Amid protests demanding justice after a series of assassinations, Iraqi security forces have arrested the commander of one prominent militant faction.
A day after a major protest demanding greater accountability in Iraq, especially as concerns the unsolved murders of several activists, the commander of a faction affiliated with the Popular Mobilization Units was arrested in a move that was followed by allied factions entering Baghdad’s Green Zone in a show of force.
Qassim Musleh, who was arrested on terrorism charges, is the head of the Tufuf Brigade, the 13th Brigade in Iraq’s Popular Mobilization Units, and PMU commander for Anbar including the Iraqi-Syrian border area.
A senior government official told Al-Monitor that Musleh was suspected of being behind the murder of several activists in his hometown of Karbala including Ihab al-Wazni, who had helped coordinate the Karbala component of the protest movement that started in late 2019 and that brought down the last government. He was also vocal about his opposition to Iranian influence in the country and armed groups linked to Iran.
Wazni was shot outside his home on May 9 by unknown assailants on motorcycles. His assassination was the latest in a long string of similar murders of activists and journalists in the country for which the culprits are seldom if ever brought to justice.
A security source in Anbar told Al-Monitor that Musleh was also believed to have been behind the December 2019 drive-by shooting of another Karbala activist, Fahim al-Tai.
One of its main demands of the May 25 protest was that those behind these killings be found and prosecuted. Photos and drawings of Wazni and others including the well-known terrorism and security analyst Hisham al-Hashimi were held aloft during the demonstration, which started peacefully but later became violent.
Hashimi was also killed outside his Baghdad home in July 2020 by two men on a motorcycle, captured in a surveillance video. He was frequently interviewed by both the national and the international press, including Al-Monitor, for years on terrorism-related matters but shortly before his death had begun to more vocally support the protest movement and oppose Iranian influence in Iraq.
According to some news outlets, Musleh was also accused of corruption and being behind attacks on bases hosting forces from the international coalition against the Islamic State.
Al-Monitor interviewed Musleh in 2018 about his brigade’s operations in the Anbar region and in 2019 on the massive anti-government protests at that time.
Both interviews were conducted in the Karbala shrine complex, where he held the position of deputy head of security.
In the first, Musleh railed against the “weakness” of the Iraqi army and claimed that some of the officers from the 7th Division, which is currently deployed to the border area near Qaim, had “spied” on his brigade and reported on it to the US forces at the Ain al-Asad base, also in western Anbar.
This base was targeted by a barrage of Iranian missiles in January 2020 after the United States killed Iranian commander Qasem Solaimani and former deputy PMU chief Abu Mahdi al-Muhandis in a targeted drone strike at Baghdad airport earlier that month.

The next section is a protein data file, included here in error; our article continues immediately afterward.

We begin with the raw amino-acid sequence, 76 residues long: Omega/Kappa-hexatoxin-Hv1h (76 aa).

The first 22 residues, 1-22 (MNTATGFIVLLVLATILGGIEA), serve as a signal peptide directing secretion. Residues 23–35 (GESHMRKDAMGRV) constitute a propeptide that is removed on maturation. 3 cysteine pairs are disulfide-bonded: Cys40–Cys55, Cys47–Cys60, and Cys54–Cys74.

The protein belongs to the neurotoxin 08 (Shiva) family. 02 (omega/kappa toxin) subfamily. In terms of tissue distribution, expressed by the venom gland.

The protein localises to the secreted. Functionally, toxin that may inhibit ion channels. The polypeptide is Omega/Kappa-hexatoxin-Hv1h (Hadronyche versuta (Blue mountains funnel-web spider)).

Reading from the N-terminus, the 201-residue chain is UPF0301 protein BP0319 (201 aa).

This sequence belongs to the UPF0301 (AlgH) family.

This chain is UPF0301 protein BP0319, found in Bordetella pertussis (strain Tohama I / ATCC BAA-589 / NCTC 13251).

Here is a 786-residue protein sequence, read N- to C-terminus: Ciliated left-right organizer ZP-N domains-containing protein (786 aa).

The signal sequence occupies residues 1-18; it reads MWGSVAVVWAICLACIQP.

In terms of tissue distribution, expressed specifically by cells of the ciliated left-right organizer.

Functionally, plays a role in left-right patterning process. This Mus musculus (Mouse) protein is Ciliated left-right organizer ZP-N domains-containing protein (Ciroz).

Musleh had fought alongside both men and was close to Muhandis. He had lived in exile for years in Iran during the period of former Iraqi dictator Saddam Hussein and had also spent time in US custody in Iraq in the post-2003 period after fighting against US forces.
In Sunni-majority western Anbar where his brigade operates, locals have over the years repeatedly complained to this journalist about alleged land grabs and oppression by Shiite armed groups, by both factions incorporated into the government and others that are not.
Musleh’s Tufuf Brigade works closely with two of the three Kataib Hezbollah brigades deployed to the Qaim border area.
Shortly after Musleh’s arrest on May 26, armed factions entered the Green Zone as a show of force and reports circulated that he was released as a result.
Previous arrests of suspects linked to pro-Iran factions since the beginning of Prime Minister Mustafa al-Kadhimi’s term in May 2020 had led to similar situations: shows of force and threats and then a release of those arrested. But this time, the suspect reportedly remains in custody and the forces have for the moment withdrawn from the streets.
The spokesman for the Iraqi commander-in-chief, Gen. Yehia Rasool, tweeted that Musleh “will remain in the custody of the Joint Operations Command until the end of the investigation.”
The US National Security Council unsurprisingly expressed unwavering support for Kadhimi, saying in a May 27 tweet that: “We strongly support PM Kadhimi & Govt of Iraq’s commitment to uphold rule of law & pave the way for free & fair elections. Anyone who targets Iraqi citizens must be investigated pursuant to Iraqi laws. We condemn those who seek to undermine Iraq’s stability with acts of violence.”
However, also Ammar Hakim of The National Wisdom Movement as well as former prime minister and Nasr coalition chief Haidar Abadi joined other leaders in condemning the PMU factions’s aggressive moves against the state, calling for their full compliance with the government.